Fire burns Kasubi royal tombs again

Buganda Kingdom prime minister Charles Peter Mayiga addresses a gathering near Kasubi Tombs Thursday after the fire consumed one of the huts in which valued royal regalia was being kept. PHOTO BY ABUBAKER LUBOWA

Kampala- Another fire yesterday gutted one of the twin huts at Buganda Kingdom’s Kasubi Tombs destroying traditional regalia that were rescued from a huge fire which burnt down other structures on the site two years ago.
Authorities quickly deployed armed guards from Kabaka Ronald Mutebi’s security detail as people converged on the place.
In 2010, the tombs of four traditional kings were razed to the ground, provoking protests in which three people were shot dead and several others wounded after protestors clashed with presidential guard personnel.

Police suspect the fire was caused by an unattended charcoal stove, a claim workers have disputed.

“One of the eye witnesses told us that one of the women was seen rushing out of the hut with a sigiri (charcoal stove) after the fire started. They are not supposed to be cooking from inside. They could be guilty that is why they do not want to admit the blame,” The Officer-in-Charge Kawala Police Station, Mr Peter Twala, told journalists.

However, the workers say the cause of the fire was deliberate.
“It is not true that we were cooking on a sigiri. It seems someone came and started the fire through a roof opening. The door was closed and we were for a village meeting,” Mr Luyita Lwamukabya, one of the attendants, said.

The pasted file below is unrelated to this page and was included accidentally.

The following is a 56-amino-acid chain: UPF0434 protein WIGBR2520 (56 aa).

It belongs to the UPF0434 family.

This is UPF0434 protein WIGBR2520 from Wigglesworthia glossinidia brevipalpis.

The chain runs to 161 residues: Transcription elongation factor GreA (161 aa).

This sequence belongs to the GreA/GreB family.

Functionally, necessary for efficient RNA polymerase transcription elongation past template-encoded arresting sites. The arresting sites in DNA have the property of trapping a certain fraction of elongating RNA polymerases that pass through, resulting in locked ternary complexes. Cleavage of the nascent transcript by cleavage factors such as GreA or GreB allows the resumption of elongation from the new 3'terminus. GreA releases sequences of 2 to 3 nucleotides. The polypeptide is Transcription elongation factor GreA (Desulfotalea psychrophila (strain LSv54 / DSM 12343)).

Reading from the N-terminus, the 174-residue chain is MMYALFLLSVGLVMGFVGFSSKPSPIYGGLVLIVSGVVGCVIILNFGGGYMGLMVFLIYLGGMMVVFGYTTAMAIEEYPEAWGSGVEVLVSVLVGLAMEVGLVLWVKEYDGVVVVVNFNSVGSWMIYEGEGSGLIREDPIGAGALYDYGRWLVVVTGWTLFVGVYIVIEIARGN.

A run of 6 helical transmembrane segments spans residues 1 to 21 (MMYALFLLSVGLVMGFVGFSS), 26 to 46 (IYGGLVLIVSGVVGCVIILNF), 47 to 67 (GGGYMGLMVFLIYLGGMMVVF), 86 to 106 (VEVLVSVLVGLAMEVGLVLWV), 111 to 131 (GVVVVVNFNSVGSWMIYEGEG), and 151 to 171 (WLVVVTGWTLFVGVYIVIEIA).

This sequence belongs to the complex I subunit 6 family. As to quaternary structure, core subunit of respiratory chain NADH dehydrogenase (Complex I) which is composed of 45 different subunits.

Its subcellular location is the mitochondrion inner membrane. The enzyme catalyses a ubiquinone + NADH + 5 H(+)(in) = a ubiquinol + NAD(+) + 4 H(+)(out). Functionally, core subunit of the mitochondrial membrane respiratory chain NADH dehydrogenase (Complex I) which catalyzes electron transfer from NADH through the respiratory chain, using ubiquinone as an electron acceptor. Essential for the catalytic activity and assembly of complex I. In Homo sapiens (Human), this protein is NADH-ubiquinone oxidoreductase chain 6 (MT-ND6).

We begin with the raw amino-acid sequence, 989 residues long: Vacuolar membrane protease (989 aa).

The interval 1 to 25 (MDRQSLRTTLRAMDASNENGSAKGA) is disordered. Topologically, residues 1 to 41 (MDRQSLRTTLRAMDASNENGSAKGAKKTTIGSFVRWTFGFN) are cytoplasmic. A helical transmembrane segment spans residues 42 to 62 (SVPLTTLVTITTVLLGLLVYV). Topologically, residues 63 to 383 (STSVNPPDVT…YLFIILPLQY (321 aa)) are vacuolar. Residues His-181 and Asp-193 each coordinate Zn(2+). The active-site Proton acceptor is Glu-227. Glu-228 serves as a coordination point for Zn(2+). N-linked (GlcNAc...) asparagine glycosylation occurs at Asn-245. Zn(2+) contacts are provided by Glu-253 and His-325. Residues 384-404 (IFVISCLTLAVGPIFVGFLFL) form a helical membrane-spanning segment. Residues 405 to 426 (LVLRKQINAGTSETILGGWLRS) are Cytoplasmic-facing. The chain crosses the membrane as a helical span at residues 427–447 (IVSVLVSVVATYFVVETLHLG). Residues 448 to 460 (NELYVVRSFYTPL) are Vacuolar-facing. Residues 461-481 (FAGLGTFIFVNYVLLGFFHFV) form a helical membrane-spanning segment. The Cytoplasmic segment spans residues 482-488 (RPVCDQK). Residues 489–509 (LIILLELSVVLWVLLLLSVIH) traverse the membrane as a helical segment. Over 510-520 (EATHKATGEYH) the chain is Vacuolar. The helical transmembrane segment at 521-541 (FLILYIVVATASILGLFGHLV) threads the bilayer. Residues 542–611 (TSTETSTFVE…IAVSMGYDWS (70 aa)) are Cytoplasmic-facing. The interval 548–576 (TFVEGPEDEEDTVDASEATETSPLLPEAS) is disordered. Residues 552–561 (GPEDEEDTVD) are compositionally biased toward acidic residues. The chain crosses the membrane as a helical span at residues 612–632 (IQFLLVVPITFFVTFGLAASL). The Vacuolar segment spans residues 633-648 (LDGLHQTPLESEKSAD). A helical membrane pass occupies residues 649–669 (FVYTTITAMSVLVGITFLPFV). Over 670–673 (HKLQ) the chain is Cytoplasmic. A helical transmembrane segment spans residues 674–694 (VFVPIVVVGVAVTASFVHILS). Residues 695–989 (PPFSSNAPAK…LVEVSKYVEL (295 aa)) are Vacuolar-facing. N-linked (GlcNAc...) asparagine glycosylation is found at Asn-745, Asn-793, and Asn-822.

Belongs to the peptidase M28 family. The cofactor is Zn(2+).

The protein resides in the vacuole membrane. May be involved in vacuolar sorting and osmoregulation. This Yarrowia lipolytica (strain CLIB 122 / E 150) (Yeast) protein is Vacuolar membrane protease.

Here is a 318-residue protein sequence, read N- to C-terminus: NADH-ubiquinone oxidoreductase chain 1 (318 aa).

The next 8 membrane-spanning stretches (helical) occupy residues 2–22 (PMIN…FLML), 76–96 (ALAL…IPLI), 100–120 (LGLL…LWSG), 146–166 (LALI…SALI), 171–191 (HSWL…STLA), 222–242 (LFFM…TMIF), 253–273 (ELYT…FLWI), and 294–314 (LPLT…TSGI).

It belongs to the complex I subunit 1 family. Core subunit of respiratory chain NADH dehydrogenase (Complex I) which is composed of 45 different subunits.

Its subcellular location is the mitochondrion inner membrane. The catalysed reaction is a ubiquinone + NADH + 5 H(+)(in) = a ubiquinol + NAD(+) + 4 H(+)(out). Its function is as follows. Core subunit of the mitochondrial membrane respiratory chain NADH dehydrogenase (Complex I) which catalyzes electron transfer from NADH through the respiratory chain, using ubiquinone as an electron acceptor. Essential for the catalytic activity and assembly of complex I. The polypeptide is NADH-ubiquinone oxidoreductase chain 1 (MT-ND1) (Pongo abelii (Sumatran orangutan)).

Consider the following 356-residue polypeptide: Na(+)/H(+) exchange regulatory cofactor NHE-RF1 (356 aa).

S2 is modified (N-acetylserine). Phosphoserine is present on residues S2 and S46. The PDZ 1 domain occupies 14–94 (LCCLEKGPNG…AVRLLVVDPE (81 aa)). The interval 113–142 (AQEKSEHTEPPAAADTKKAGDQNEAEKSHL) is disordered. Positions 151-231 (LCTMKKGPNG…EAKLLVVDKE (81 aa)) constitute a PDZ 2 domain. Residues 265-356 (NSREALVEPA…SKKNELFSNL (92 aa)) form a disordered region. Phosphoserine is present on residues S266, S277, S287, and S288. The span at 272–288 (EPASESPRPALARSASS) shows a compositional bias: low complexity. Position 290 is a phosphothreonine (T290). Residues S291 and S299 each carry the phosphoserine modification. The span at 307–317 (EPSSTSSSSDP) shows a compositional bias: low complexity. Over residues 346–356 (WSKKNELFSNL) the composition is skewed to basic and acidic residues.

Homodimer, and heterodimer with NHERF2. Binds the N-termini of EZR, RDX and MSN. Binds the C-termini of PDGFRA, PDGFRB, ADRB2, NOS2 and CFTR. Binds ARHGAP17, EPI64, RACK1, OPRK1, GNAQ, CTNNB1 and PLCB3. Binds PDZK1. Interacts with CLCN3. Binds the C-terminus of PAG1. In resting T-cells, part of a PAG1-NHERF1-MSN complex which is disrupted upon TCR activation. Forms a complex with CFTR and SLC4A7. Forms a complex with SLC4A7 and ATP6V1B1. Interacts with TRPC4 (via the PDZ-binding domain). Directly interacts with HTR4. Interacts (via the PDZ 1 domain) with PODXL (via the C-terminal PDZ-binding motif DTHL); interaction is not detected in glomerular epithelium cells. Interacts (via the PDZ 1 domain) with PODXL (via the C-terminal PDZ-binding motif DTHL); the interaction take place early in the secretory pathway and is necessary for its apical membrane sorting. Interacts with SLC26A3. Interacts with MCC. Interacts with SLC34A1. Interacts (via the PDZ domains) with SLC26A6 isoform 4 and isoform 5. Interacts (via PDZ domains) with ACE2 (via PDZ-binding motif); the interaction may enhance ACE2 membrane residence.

Investigations are ongoing to establish the cause of the fire, Mr Twala said. It is not clear how long it will take for police to come up with its findings. A government commission of inquiry into the 2010 fire is yet to be made public. Similarly, police investigations into a spate of fire incidents around the country remain inconclusive.

The Kasubi Tombs, a world heritage site in Kampala which includes Buganda Kingdom’s 128-year-old mausoleum, was destroyed in the 2010 fire. The tombs have deep spiritual, political and religious significance for the Baganda, the largest ethnic group in Uganda. The site is also a popular tourist attraction.

Given their numbers, the Baganda represent an important political bloc. They supported President Museveni when he took power in 1986. In turn, the President restored the country’s four ancient kingdoms as cultural institutions in 1993, 27 years after former leader Dr Apollo Milton Obote had abolished them.
Relations between the Buganda leadership and Mr Museveni have soured in recent years following demands by Kabaka Ronald Mutebi for greater autonomy and a return of kingdom assets. This has been strongly rejected by the government.
The fire comes days ahead of Kabaka Mutebi’s 20th coronation anniversary scheduled for Friday next week.

October 2012 . A fire that claimed four lives broke out at Bulange, Buganda Kingdom headquarters.
August 8, 2012 . Fire gutted Bwanika House, a Buganda traditional site in Naggalabi, Wakiso District where celebrations to enthrone the Kabaka of Buganda are held.


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